Thursday, January 1, 2015

1/1/15 Report - Happy New Year! First Beach Day of the New Year. Viking Finds.

Written by the TreasureGuide for the exclusive use of

Silver Viking Cross
Source" linked article.
More and more of the big archaeological stories that I read include a note stating, often very inconspicuously, that the discovery was made by a detectorist.  Those discoveries attributed to detectorists are most often made somewhere other than the US.  I would not be surprised if the laws and attitudes towards detectorists in the US are a factor. 

The story about this Viking silver cross is just one example.  The article began as follows: Metal detector enthusiast Derek McLennan found a hoard of more than 100 Viking artifacts on land owned by the Church of Scotland.

Here is the link for the rest of the story.


In 2008, workers digging trenches for electrical cables in the tiny island town of Salme uncovered human bones and a variety of odd objects that they unceremoniously piled next to their trench. Local authorities at first assumed the remains belonged to a luckless WWII soldier, until Konsa arrived and recognized a spearhead and carved-bone gaming pieces among the artifacts, clear signs the remains belonged to someone from a much earlier conflict. Together with a small team, Konsa dug a little deeper and soon found traces of a boat’s hull. Nearly all of the craft’s timber had rotted away, leaving behind only discolorations in the soil. But 275 of the iron rivets holding the boat together remained in place, allowing the researchers to reconstruct the outlines of the 38-foot-long craft.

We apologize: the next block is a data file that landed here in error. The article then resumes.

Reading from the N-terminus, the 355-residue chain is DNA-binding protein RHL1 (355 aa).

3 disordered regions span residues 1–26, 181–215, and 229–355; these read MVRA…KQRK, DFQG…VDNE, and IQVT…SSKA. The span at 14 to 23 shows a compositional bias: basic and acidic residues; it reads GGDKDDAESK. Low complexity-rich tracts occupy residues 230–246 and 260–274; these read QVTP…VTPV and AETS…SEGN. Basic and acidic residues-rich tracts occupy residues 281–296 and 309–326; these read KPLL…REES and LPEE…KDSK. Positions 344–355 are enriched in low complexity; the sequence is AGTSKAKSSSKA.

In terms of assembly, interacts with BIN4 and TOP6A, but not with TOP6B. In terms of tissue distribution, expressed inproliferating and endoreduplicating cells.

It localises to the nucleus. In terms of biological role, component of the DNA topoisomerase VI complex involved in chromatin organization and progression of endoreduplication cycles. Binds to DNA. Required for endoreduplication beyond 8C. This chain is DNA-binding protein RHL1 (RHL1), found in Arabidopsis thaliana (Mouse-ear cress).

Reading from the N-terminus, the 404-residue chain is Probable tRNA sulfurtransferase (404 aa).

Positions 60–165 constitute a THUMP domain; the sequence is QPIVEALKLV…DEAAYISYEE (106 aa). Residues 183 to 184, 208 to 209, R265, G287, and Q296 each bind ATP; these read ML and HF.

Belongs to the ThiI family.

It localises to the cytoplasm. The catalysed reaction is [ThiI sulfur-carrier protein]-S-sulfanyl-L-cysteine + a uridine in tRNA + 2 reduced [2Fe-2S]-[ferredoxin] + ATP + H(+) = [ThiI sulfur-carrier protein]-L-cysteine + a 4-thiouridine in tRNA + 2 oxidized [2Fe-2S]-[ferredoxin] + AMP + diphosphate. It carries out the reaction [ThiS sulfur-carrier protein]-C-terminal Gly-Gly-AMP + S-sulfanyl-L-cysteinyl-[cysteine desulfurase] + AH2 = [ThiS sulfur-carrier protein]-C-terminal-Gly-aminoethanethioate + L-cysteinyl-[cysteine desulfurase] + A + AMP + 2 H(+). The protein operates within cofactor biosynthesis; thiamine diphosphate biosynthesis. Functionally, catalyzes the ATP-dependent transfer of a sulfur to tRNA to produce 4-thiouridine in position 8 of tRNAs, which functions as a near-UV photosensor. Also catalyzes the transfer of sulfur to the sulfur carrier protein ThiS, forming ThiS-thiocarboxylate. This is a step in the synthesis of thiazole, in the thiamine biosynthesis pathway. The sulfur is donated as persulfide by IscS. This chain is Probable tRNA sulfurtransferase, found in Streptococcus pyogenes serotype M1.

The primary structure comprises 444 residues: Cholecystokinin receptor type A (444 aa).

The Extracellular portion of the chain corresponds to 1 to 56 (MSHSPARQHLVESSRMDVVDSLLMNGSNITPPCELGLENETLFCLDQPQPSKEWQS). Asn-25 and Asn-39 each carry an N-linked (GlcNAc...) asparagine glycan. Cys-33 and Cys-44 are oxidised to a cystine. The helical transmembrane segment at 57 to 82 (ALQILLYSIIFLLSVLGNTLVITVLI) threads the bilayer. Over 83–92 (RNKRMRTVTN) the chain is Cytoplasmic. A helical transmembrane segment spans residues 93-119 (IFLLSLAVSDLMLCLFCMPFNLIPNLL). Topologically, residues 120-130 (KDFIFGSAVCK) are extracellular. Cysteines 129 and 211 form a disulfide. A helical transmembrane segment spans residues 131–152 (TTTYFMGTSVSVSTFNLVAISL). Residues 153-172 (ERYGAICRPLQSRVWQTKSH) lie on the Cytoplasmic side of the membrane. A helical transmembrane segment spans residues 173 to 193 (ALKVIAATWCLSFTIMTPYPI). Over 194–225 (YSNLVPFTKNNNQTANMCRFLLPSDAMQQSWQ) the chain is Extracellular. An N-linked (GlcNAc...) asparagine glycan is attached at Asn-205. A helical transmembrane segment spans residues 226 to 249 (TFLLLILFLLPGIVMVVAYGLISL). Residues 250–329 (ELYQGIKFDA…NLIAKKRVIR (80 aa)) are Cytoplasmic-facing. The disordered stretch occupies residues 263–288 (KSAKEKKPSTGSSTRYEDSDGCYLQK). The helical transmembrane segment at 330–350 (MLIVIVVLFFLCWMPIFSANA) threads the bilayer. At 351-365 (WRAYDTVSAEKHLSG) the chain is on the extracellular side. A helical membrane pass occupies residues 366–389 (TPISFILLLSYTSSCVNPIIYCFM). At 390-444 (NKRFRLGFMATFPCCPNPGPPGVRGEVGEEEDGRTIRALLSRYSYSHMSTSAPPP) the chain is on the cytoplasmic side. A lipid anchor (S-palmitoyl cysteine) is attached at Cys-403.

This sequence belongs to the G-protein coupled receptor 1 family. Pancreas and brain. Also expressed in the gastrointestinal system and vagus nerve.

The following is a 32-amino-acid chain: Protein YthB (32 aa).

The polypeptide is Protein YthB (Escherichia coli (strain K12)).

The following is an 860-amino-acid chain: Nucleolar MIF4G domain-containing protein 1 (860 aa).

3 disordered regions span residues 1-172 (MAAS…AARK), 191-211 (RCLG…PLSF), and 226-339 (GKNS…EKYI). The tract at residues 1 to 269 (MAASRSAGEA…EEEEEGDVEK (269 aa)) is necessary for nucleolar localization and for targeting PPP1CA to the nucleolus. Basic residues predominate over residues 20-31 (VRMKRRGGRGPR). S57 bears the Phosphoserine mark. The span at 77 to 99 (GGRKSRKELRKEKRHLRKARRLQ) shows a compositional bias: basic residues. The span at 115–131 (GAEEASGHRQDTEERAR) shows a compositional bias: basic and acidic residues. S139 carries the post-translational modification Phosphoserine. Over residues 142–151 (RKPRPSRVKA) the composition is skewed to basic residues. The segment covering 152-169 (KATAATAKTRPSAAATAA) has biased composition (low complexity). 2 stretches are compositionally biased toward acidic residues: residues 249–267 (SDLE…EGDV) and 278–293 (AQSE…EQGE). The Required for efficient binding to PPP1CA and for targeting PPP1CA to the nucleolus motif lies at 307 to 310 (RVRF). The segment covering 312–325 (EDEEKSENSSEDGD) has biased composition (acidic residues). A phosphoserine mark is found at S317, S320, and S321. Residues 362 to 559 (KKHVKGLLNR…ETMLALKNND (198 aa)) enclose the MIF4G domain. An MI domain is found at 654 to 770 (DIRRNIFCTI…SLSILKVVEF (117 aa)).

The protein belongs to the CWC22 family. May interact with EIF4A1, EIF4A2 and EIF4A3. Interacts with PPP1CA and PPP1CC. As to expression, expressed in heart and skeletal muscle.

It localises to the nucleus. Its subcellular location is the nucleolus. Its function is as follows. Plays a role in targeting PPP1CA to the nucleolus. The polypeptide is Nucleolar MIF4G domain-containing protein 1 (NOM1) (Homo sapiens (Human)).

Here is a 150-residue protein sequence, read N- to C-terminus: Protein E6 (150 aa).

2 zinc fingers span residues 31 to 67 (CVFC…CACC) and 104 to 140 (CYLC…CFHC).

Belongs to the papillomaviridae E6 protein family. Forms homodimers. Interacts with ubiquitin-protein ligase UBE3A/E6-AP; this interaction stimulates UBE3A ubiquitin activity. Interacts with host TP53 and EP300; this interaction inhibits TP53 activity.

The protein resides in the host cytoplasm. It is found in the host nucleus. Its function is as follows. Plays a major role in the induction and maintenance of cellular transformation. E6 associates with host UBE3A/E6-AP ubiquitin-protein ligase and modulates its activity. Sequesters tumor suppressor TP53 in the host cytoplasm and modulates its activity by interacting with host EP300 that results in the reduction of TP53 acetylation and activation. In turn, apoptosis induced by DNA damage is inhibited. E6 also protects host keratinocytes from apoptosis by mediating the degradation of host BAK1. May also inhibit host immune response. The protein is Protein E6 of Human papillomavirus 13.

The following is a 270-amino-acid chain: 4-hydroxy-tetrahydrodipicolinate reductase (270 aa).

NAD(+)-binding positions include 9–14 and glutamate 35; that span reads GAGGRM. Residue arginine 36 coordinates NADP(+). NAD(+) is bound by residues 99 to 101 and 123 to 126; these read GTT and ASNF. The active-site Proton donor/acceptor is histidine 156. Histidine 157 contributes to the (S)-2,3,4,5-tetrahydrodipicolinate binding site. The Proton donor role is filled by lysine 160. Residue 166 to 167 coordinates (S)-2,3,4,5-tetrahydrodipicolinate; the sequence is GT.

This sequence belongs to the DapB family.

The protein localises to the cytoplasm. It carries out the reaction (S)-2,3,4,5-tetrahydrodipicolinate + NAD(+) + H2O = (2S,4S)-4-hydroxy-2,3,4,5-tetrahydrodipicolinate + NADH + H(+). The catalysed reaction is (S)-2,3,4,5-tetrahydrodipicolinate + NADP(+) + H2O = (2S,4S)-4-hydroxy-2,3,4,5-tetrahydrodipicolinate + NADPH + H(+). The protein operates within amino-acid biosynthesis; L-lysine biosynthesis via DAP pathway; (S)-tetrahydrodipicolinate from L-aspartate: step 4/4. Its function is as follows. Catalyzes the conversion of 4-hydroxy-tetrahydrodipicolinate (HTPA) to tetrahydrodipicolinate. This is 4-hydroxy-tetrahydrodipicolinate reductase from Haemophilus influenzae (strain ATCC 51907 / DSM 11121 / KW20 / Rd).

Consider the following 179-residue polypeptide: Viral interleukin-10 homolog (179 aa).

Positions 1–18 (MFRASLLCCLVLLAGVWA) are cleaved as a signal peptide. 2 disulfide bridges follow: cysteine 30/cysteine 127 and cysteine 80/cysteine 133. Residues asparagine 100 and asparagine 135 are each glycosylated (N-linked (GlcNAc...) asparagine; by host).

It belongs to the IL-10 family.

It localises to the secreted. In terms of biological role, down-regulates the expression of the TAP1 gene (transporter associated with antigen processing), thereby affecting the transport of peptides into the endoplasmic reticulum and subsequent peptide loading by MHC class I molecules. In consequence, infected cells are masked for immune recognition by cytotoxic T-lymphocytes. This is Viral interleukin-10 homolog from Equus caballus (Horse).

If you are wondering about the relevance of these discoveries, there are often very useful clues in articles like that.  For example the discovery described in the paragraph immediately above was made while electrical cables were being buried.  How often have you seen something like that while driving around town?  Did you think about what might be uncovered?  Did you think about returning later with you detector?


I took a look at the beach this morning before low tide. It was a little different than yesterday but not a lot.

There were scallops, as you can see.  The biggest cliff was about three feet at one beach and about one and a half feet at the other beach.

There were few targets but I found my first coin of the year, a zinc penny and first jewelry, a pendant.

Here is a video showing the surf and beach.

A Couple Treasure Coast Beaches This Morning Before Low Tide

The above photos show beach conditions this morning.   The sand in front of the cuts was mushy.  Very few targets there.

It was still rainy.  Not many people were on the beach this morning, just a few people fishing.

Happy New Year,